by Andrew Matthews
Attending court is a key part of the social worker role and one I am starting to experience more frequently. I’m drawn to the court’s analytical nature but the system itself leaves me disillusioned.
I’m struck by the theatre of the courtroom and how alien it is to 99% of the population – parents and social workers included. Is this approach what’s best for families or the social workers trying to do their jobs? Watching parents on the witness stand, I can’t help but think there is a better way this could be resolved or addressed.
In evidence, barristers challenge witnesses with multi-layered questions peppered with jargon. It all contributes to the court show on display.
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Often under this questioning it feels that legalese takes over and facts and truth are distorted. Questions such as ‘It is right isn’t it that if we consider X, then Y must be true’ and ‘It is not the case is it, that this actually happened, and your version of said events was in fact false, yes?’.
I have given evidence on several occasions. At times it became clear barristers were targeting my relative lack of experience in years practising to discredit and unsettle me.
One recent unpleasant experience involved a barrister wrongly surmising in her submission that I was both younger than the parents and would in effect struggle to understand parenting. This assumption left me feeling insulted and uncomfortable.
I’ve also seen barristers chat and laugh about their private and social lives in the courtroom while families look on, unsure about whether this is correct or not. I felt it was a little farcical.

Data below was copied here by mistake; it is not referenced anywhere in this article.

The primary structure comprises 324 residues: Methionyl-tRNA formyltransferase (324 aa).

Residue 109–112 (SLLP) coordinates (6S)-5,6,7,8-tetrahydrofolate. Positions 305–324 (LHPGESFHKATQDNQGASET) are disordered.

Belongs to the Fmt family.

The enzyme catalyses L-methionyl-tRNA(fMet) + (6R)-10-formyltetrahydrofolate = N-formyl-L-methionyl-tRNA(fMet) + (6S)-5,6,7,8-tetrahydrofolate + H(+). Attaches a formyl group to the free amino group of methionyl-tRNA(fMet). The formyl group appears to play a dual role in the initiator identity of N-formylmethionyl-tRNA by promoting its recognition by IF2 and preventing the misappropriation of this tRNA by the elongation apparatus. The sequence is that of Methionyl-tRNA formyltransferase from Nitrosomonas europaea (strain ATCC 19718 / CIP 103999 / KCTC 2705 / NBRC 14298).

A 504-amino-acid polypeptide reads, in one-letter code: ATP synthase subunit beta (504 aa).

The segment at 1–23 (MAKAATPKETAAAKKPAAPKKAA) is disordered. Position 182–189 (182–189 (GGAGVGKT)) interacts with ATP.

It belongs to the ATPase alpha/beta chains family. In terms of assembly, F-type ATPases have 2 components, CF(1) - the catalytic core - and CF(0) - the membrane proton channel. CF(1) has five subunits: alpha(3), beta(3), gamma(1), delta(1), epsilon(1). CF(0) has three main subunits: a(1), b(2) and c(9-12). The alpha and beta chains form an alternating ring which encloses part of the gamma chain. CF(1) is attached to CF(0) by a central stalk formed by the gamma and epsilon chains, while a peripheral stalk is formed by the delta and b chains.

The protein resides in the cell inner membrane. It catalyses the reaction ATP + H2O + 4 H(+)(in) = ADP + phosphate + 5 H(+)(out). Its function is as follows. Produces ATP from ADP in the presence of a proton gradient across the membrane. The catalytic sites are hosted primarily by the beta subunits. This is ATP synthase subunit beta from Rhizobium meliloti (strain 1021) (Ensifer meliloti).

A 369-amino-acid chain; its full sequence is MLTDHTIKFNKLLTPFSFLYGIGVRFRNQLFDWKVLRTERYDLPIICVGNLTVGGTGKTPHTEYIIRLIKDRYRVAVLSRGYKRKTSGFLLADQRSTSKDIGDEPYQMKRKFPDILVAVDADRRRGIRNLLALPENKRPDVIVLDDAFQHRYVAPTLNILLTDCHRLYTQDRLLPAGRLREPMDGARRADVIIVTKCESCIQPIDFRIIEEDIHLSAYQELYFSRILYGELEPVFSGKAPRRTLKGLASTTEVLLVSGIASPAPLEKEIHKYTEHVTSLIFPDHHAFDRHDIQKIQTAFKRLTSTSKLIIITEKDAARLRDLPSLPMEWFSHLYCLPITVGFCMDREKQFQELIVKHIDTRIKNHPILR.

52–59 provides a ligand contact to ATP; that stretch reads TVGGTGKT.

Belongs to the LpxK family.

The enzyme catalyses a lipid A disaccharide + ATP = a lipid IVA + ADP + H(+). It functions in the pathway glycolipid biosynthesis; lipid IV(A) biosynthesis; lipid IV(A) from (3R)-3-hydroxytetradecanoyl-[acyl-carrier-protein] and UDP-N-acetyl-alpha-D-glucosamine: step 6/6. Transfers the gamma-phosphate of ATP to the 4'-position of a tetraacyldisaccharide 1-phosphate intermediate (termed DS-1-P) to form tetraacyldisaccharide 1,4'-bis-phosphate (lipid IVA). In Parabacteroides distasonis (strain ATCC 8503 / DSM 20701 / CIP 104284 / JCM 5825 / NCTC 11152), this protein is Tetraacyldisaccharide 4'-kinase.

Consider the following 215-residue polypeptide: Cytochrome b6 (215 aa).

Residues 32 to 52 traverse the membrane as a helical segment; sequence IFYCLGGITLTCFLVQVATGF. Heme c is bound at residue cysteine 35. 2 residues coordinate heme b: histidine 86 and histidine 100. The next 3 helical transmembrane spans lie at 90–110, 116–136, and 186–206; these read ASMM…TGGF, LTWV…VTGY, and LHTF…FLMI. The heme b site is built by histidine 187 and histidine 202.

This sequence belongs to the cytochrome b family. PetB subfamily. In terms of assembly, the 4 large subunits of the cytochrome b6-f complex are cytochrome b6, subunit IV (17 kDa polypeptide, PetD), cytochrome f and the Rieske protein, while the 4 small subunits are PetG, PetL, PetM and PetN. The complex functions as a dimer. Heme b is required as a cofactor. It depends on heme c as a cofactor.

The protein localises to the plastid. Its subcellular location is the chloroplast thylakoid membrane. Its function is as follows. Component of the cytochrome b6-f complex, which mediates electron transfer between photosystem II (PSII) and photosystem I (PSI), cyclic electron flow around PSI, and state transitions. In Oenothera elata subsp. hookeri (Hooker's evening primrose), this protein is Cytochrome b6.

Supportive managers mean I am kept focused on my role, but I can’t help question how the parents feel about all of this if my general feelings and experiences are of discomfort.
It’s difficult, because I feel confident about my evidence when there are risks to children, but feel the court environment is not parent friendly or helpful. As the social worker, you go from working with the family regularly for a long time to a court where you can share little, or no, communication often because of the context.
In social work it is important to be collaborative and work in partnership with families. Is court a place where this could ever happen? How could one work towards the removal of a child, yet work in collaboration if it is done against the parents’ wishes?
I remain optimistic that this can occur. But I feel disheartened how, in some of my cases, it is not a reality. Even when relationships have fractured it should not mean that attempts to foster collaboration should ever stop.
After a full week of court where I have been expected to hear all of the evidence, I have often felt drained and tired. I have felt worried about neglecting the other families I work with and the work I have to catch up with.
But mostly, I’m left feeling frustrated and sometimes a little angry at how slow the process can be and how alienating it can be for social workers and parents alike.
Andrew Matthews is a pseudonym, he is a children’s social worker.